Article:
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  • Writer's pictureIndustrial Tracking Systems

Leveraging the full potential of Digital Twins in the logistics industry

Ever since dealing with complex issues, people have been using certain tools including drawings, pictures, and models to aid them. Luckily, modelling capabilities have become more and more sophisticated over time having outdated previous methods with advanced modelling systems being able to simulate a products’ geometry, operation as well as behaviour.

There has been a long history of using high-fidelity simulation and a direct physical replica to support the operation and maintenance of an asset, dating back to the 1970s and NASA’s Apollo 13 mission. However, back in the day, building digital twins was a complex and costly task based on technologies that were neither advanced nor mature enough.

Thanks to rapid development in the Internet of Things (IoT), Artificial Intelligence (AI), Augmented, Mixed & Virtual Reality (AR/ VR), Cloud Computing, and API, & Open Standards, digital twins are a new innovative phenomenon that manages to close the gap between model and reality, linking previously offline physical assets to digital models that consist of data stemmed from the changes experienced by the physical object. The underlying and key enabling technologies, comprising low-cost data storage and computing power, the availability of robust, high-speed wireless networks, and cheap, reliable sensors have reached the level of maturity that is necessary to support the use of digital twins for enterprise applications. Nowadays, many products, for instance, consumer electronics, automobiles, and even household appliances include sensors and data communication capabilities as standard features.

Digital twins extend the benefits of IoT already being applied today, generating valuable insights from operational data, and thus aiding organizations in planning, designing, visualizing, monitoring, managing, and maintaining their assets as well as the entire global supply chain more effectively. The adoption of digital twins in, for instance, manufacturing within and across industries positively impacts decision-making in the physical world, and thus leads to significantly improved operation of supply chains and logistics processes.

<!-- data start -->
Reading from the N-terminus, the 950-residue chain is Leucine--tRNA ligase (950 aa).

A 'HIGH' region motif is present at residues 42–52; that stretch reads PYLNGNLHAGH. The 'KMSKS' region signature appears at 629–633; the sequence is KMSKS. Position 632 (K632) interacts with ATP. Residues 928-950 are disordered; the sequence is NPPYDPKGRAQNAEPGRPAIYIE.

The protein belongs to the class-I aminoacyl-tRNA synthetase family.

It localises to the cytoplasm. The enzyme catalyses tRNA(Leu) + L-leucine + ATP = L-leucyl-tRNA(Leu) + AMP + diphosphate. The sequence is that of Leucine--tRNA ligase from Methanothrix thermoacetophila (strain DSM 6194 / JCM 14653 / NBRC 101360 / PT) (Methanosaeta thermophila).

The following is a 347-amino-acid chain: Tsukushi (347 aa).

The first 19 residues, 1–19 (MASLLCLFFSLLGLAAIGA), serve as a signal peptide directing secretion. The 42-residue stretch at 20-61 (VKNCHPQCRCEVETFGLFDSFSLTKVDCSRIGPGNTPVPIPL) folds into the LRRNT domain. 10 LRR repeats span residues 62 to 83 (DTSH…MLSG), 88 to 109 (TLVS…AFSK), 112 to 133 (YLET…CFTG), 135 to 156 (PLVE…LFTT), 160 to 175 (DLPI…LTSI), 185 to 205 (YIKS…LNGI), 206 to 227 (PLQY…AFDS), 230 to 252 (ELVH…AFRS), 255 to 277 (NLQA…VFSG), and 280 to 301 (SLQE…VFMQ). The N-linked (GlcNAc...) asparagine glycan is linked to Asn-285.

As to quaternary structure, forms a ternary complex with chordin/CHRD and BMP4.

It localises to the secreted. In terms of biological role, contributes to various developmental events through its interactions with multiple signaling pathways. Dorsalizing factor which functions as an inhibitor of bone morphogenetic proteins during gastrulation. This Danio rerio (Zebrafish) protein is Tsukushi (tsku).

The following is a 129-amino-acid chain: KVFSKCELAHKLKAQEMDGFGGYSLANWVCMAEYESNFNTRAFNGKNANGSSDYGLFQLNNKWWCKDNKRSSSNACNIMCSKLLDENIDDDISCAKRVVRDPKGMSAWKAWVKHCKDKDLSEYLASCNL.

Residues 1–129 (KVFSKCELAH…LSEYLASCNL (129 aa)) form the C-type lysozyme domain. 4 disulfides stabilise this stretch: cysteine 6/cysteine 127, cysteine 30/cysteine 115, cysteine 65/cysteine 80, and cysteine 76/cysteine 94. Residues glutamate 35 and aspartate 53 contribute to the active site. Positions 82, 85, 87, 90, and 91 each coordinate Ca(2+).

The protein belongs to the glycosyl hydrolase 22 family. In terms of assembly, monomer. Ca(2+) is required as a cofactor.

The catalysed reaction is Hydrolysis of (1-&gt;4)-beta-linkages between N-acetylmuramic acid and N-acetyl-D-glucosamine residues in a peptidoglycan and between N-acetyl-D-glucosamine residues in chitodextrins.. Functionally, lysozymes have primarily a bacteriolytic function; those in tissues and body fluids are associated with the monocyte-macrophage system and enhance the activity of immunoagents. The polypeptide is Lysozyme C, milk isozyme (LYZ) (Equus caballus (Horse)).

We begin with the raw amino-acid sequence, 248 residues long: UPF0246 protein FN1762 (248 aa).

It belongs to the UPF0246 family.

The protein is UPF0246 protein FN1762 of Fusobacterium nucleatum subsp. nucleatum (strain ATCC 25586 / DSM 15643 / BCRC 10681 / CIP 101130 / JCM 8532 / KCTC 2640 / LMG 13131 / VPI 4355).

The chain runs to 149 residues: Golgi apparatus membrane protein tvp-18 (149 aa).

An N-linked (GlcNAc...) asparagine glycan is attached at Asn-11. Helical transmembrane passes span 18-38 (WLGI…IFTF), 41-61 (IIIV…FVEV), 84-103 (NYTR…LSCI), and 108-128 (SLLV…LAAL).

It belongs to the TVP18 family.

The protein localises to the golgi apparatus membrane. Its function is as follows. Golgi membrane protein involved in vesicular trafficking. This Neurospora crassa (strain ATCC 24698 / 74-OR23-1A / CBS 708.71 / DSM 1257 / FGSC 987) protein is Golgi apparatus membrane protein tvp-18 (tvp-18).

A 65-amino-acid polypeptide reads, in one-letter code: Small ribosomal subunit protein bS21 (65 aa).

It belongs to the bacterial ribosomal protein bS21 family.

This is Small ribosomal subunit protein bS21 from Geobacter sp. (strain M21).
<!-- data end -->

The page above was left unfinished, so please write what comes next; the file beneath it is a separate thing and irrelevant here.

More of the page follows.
Corporate interest in adopting digital twin solutions keeps growing while technology providers, including large enterprise technology companies, automation systems manufacturers, and start-ups, enter this potentially lucrative space to grab opportunities matching demand with supply. The digital twin market is projected to grow approx. 38% annually over the coming years, passing US$26 billion in 2025.

To dive into a little bit of detail, digital twins come in many forms and need to be clearly distinguished from other types of computer models and simulations. So what exactly is a digital twin?

Here are some key characteristics of a digital twin:

  • virtual representation or, in other words, digital counterpart of a real ‘thing’

  • simulates the physical state as well as the behavior of the thing

  • unique representation of a single, specific instance of the thing

  • connected to and associated with the thing, updating itself in relation and response to known changes to the thing’s condition and/ or context